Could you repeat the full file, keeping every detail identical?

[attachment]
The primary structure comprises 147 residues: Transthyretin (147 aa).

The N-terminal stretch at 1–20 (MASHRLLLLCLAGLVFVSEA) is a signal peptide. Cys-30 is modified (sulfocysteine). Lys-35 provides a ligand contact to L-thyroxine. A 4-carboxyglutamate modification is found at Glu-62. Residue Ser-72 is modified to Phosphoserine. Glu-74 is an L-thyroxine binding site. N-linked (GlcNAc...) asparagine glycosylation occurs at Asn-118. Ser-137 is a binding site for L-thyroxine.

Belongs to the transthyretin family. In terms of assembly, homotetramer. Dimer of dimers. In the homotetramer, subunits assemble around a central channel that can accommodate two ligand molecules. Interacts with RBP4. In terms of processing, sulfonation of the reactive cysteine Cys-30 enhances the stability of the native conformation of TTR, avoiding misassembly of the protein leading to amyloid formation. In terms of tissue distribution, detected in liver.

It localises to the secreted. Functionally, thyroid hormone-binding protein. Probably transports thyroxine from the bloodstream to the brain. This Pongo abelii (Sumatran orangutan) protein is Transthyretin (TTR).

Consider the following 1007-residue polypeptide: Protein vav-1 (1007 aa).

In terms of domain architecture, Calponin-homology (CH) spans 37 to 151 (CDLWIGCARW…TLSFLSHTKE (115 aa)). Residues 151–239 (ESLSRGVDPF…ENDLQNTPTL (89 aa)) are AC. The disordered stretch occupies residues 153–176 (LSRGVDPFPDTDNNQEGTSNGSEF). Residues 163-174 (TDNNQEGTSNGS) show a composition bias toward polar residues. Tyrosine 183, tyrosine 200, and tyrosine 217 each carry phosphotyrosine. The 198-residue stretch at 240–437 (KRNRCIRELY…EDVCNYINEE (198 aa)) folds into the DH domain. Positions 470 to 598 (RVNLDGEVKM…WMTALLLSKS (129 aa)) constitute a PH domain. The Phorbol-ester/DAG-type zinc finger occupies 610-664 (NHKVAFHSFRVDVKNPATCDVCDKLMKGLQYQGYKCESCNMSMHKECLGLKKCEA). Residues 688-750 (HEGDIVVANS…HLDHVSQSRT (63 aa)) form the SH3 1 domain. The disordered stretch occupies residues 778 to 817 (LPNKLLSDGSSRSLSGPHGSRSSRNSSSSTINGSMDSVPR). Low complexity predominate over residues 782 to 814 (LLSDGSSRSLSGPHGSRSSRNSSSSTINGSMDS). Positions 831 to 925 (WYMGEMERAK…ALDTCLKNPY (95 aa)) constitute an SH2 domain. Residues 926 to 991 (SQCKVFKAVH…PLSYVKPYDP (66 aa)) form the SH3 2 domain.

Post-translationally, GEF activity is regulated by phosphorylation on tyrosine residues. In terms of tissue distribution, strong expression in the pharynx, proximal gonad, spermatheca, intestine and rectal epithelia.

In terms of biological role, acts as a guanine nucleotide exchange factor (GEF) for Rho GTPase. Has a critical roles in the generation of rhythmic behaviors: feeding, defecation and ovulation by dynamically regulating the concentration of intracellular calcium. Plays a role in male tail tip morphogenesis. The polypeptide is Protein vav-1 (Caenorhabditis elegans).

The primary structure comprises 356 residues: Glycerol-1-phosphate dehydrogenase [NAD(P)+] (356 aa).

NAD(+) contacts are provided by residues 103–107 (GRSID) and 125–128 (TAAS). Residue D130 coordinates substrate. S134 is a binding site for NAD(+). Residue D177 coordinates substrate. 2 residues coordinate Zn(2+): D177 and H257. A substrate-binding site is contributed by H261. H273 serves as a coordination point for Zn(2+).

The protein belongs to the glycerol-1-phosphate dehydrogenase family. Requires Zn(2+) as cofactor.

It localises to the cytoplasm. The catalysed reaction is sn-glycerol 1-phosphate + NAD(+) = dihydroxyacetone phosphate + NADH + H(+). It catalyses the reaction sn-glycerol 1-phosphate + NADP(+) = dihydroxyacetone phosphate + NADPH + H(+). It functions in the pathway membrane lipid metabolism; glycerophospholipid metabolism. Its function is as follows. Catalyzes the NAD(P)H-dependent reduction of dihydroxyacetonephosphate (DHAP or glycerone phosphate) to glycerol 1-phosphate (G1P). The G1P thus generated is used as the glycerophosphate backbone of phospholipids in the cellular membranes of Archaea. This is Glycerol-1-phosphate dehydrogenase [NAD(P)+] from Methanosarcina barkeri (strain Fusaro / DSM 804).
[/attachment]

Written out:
The primary structure comprises 147 residues: Transthyretin (147 aa).

The N-terminal stretch at 1–20 (MASHRLLLLCLAGLVFVSEA) is a signal peptide. Cys-30 is modified (sulfocysteine). Lys-35 provides a ligand contact to L-thyroxine. A 4-carboxyglutamate modification is found at Glu-62. Residue Ser-72 is modified to Phosphoserine. Glu-74 is an L-thyroxine binding site. N-linked (GlcNAc...) asparagine glycosylation occurs at Asn-118. Ser-137 is a binding site for L-thyroxine.

Belongs to the transthyretin family. In terms of assembly, homotetramer. Dimer of dimers. In the homotetramer, subunits assemble around a central channel that can accommodate two ligand molecules. Interacts with RBP4. In terms of processing, sulfonation of the reactive cysteine Cys-30 enhances the stability of the native conformation of TTR, avoiding misassembly of the protein leading to amyloid formation. In terms of tissue distribution, detected in liver.

It localises to the secreted. Functionally, thyroid hormone-binding protein. Probably transports thyroxine from the bloodstream to the brain. This Pongo abelii (Sumatran orangutan) protein is Transthyretin (TTR).

Consider the following 1007-residue polypeptide: Protein vav-1 (1007 aa).

In terms of domain architecture, Calponin-homology (CH) spans 37 to 151 (CDLWIGCARW…TLSFLSHTKE (115 aa)). Residues 151–239 (ESLSRGVDPF…ENDLQNTPTL (89 aa)) are AC. The disordered stretch occupies residues 153–176 (LSRGVDPFPDTDNNQEGTSNGSEF). Residues 163-174 (TDNNQEGTSNGS) show a composition bias toward polar residues. Tyrosine 183, tyrosine 200, and tyrosine 217 each carry phosphotyrosine. The 198-residue stretch at 240–437 (KRNRCIRELY…EDVCNYINEE (198 aa)) folds into the DH domain. Positions 470 to 598 (RVNLDGEVKM…WMTALLLSKS (129 aa)) constitute a PH domain. The Phorbol-ester/DAG-type zinc finger occupies 610-664 (NHKVAFHSFRVDVKNPATCDVCDKLMKGLQYQGYKCESCNMSMHKECLGLKKCEA). Residues 688-750 (HEGDIVVANS…HLDHVSQSRT (63 aa)) form the SH3 1 domain. The disordered stretch occupies residues 778 to 817 (LPNKLLSDGSSRSLSGPHGSRSSRNSSSSTINGSMDSVPR). Low complexity predominate over residues 782 to 814 (LLSDGSSRSLSGPHGSRSSRNSSSSTINGSMDS). Positions 831 to 925 (WYMGEMERAK…ALDTCLKNPY (95 aa)) constitute an SH2 domain. Residues 926 to 991 (SQCKVFKAVH…PLSYVKPYDP (66 aa)) form the SH3 2 domain.

Post-translationally, GEF activity is regulated by phosphorylation on tyrosine residues. In terms of tissue distribution, strong expression in the pharynx, proximal gonad, spermatheca, intestine and rectal epithelia.

In terms of biological role, acts as a guanine nucleotide exchange factor (GEF) for Rho GTPase. Has a critical roles in the generation of rhythmic behaviors: feeding, defecation and ovulation by dynamically regulating the concentration of intracellular calcium. Plays a role in male tail tip morphogenesis. The polypeptide is Protein vav-1 (Caenorhabditis elegans).

The primary structure comprises 356 residues: Glycerol-1-phosphate dehydrogenase [NAD(P)+] (356 aa).

NAD(+) contacts are provided by residues 103–107 (GRSID) and 125–128 (TAAS). Residue D130 coordinates substrate. S134 is a binding site for NAD(+). Residue D177 coordinates substrate. 2 residues coordinate Zn(2+): D177 and H257. A substrate-binding site is contributed by H261. H273 serves as a coordination point for Zn(2+).

The protein belongs to the glycerol-1-phosphate dehydrogenase family. Requires Zn(2+) as cofactor.

It localises to the cytoplasm. The catalysed reaction is sn-glycerol 1-phosphate + NAD(+) = dihydroxyacetone phosphate + NADH + H(+). It catalyses the reaction sn-glycerol 1-phosphate + NADP(+) = dihydroxyacetone phosphate + NADPH + H(+). It functions in the pathway membrane lipid metabolism; glycerophospholipid metabolism. Its function is as follows. Catalyzes the NAD(P)H-dependent reduction of dihydroxyacetonephosphate (DHAP or glycerone phosphate) to glycerol 1-phosphate (G1P). The G1P thus generated is used as the glycerophosphate backbone of phospholipids in the cellular membranes of Archaea. This is Glycerol-1-phosphate dehydrogenase [NAD(P)+] from Methanosarcina barkeri (strain Fusaro / DSM 804).